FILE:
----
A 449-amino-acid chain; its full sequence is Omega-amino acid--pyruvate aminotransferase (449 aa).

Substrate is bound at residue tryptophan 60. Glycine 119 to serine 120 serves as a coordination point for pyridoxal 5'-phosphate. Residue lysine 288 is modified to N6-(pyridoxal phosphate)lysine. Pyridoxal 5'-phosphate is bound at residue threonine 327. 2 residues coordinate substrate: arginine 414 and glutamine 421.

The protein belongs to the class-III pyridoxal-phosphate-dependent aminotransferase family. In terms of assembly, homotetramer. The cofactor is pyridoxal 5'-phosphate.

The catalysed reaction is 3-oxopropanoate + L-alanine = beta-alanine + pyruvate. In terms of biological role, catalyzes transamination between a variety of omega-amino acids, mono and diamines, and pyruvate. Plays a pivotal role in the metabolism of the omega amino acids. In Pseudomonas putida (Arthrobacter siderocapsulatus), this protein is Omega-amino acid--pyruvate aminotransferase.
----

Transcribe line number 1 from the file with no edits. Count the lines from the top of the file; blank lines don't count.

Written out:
A 449-amino-acid chain; its full sequence is Omega-amino acid--pyruvate aminotransferase (449 aa).